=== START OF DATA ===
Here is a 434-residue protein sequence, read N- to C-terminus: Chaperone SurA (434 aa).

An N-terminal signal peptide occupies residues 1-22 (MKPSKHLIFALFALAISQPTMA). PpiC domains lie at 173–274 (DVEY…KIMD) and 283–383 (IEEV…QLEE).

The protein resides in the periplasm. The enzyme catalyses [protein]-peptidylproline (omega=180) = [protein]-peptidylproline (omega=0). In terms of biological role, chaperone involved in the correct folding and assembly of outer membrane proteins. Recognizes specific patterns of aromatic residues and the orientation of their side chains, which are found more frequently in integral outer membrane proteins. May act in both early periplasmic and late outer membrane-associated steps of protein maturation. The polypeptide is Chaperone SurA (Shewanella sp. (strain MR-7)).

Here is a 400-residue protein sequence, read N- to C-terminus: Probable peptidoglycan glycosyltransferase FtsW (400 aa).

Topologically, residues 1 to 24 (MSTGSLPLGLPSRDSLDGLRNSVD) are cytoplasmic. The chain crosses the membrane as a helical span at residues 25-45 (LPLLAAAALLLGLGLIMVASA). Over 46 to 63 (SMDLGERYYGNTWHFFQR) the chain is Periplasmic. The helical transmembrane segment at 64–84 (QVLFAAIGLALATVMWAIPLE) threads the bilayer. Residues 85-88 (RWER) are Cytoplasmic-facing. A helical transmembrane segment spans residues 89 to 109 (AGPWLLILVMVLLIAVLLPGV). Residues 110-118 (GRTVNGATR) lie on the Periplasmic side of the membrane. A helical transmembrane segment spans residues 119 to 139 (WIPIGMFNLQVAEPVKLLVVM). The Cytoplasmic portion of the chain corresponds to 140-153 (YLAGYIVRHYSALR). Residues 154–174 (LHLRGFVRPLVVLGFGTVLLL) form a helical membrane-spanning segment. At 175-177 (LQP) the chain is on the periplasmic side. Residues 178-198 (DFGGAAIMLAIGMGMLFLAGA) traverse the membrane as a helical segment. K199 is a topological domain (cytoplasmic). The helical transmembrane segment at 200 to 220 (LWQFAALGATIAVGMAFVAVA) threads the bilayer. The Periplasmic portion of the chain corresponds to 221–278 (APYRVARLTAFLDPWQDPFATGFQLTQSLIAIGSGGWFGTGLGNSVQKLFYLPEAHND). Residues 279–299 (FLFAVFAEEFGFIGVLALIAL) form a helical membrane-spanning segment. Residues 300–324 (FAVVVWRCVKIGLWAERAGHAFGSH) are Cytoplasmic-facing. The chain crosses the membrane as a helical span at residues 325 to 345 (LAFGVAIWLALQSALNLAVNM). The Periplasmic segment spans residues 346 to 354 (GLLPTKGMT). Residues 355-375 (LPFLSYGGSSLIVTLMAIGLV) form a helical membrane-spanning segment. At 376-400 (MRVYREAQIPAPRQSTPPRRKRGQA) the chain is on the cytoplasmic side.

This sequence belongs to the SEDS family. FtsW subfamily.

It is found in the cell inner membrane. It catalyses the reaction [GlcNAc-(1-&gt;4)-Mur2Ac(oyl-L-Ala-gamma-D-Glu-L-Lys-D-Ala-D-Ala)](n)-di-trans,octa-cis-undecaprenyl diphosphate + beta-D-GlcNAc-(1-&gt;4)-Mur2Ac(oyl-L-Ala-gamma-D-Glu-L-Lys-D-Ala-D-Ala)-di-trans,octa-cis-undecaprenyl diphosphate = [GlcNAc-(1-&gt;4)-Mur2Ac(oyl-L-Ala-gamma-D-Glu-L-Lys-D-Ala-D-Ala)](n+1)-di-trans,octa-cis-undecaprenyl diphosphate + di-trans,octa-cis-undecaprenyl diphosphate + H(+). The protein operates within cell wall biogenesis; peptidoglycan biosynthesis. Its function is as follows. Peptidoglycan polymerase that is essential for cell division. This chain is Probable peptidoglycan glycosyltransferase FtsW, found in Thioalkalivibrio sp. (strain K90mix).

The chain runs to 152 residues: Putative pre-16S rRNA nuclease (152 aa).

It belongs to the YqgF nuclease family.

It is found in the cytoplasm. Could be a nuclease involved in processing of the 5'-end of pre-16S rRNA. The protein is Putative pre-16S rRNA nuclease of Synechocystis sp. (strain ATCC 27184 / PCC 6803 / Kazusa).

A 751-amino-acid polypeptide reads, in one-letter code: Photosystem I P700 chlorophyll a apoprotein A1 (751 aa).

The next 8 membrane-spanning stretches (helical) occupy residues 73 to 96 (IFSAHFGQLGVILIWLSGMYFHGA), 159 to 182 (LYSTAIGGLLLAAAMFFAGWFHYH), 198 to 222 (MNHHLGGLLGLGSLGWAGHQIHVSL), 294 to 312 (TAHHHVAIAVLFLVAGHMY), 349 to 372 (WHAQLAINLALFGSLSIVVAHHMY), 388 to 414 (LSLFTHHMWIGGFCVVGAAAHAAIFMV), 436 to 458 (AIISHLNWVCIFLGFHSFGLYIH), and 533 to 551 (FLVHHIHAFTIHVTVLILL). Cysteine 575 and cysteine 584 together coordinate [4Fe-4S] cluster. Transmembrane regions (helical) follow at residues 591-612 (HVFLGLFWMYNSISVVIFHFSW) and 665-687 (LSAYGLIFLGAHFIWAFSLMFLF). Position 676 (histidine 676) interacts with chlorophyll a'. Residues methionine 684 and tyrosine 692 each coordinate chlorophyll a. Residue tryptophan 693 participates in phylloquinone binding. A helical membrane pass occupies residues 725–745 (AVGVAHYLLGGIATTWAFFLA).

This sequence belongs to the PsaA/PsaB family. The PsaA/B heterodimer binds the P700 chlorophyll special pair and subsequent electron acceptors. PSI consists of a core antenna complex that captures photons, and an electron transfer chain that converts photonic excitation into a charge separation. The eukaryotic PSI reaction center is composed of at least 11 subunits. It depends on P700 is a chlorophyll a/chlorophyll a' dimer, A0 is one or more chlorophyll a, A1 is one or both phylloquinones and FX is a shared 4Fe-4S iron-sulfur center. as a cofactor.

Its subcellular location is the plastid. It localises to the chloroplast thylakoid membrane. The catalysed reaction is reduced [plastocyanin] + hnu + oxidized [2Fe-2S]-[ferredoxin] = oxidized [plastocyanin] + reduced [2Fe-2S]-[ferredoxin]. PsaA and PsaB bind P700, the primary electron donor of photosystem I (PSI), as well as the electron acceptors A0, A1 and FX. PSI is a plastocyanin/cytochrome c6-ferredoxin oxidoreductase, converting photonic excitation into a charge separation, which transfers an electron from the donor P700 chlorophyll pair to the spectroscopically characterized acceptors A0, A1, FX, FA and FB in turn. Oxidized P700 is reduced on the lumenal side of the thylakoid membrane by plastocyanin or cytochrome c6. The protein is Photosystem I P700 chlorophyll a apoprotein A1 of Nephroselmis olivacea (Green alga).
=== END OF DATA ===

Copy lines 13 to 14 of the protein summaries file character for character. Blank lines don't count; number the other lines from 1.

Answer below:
This sequence belongs to the PsaA/PsaB family. The PsaA/B heterodimer binds the P700 chlorophyll special pair and subsequent electron acceptors. PSI consists of a core antenna complex that captures photons, and an electron transfer chain that converts photonic excitation into a charge separation. The eukaryotic PSI reaction center is composed of at least 11 subunits. It depends on P700 is a chlorophyll a/chlorophyll a' dimer, A0 is one or more chlorophyll a, A1 is one or both phylloquinones and FX is a shared 4Fe-4S iron-sulfur center. as a cofactor.

Its subcellular location is the plastid. It localises to the chloroplast thylakoid membrane. The catalysed reaction is reduced [plastocyanin] + hnu + oxidized [2Fe-2S]-[ferredoxin] = oxidized [plastocyanin] + reduced [2Fe-2S]-[ferredoxin]. PsaA and PsaB bind P700, the primary electron donor of photosystem I (PSI), as well as the electron acceptors A0, A1 and FX. PSI is a plastocyanin/cytochrome c6-ferredoxin oxidoreductase, converting photonic excitation into a charge separation, which transfers an electron from the donor P700 chlorophyll pair to the spectroscopically characterized acceptors A0, A1, FX, FA and FB in turn. Oxidized P700 is reduced on the lumenal side of the thylakoid membrane by plastocyanin or cytochrome c6. The protein is Photosystem I P700 chlorophyll a apoprotein A1 of Nephroselmis olivacea (Green alga).